Despite all the hubbub over their hefty size, not much is known about blue whales' behavior in group settings, though they are not believed to be aggressive. "Very little is known about blue whale social structures. We do tend to see blue whales traveling alone or in small groups," says Ratner. "In terms of behavior in the wild, they don't tend to be very belligerent to each other or other animals, but rather focused on feeding or migrating, but again, behavior during breeding season could be very different and is still in need of more research." But marine biologists are studying one way that blue whales communicate with each other: sound.
"Blue whales produce one of the loudest sounds in the animal kingdom, a low rumble that can be heard hundreds of miles, and even reported to be thousands of miles away in the ocean," says Ratner. "Researchers are still unsure of the meaning of the vocalizations though, with best guesses being around finding mates or signaling opportunities for mating or feeding."
Jeff Jacobsen, a marine biologist with the Noyo Center for Marine Science, expands on the sounds of blue whales, which scientists use to estimate whale population size, among other factors. When these whale calls are repeated in a sequence, they become known as songs. Only male blue whales sing, however. "These songs differ by ocean basin, region. Their low frequency calls can be detected at very great distances, depending on ocean conditions," says Jacobsen in an email.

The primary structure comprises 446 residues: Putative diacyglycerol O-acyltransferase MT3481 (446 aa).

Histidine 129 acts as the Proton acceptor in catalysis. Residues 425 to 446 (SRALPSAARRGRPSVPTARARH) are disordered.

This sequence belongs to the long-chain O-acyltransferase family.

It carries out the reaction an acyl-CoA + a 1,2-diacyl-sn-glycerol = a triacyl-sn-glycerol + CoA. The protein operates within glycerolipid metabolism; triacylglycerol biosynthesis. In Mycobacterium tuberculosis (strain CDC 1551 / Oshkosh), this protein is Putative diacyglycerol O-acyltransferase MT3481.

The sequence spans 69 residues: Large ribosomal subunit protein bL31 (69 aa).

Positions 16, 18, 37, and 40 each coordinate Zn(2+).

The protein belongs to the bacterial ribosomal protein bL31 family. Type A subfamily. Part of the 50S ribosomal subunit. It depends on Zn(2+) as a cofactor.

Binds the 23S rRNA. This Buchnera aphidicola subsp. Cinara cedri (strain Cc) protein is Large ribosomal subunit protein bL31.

The frequency of their songs is affected by noisy conditions caused by objects like passing ships. Blue whales adjust the frequency of songs "by blowing air through their vocal cords at a faster or slower rate," according to a study which was conducted by a group of researchers at Oregon State University and published in August, 2017, after they observed a gradual decline in the frequency of blue whale calls. Scientists are still trying to figure out the meaning of these songs. Though since only males sing, these songs could be a factor in mating and courtship rituals.
If you're curious, you can listen to the sound of blue whales at Blue Whale Vocalization.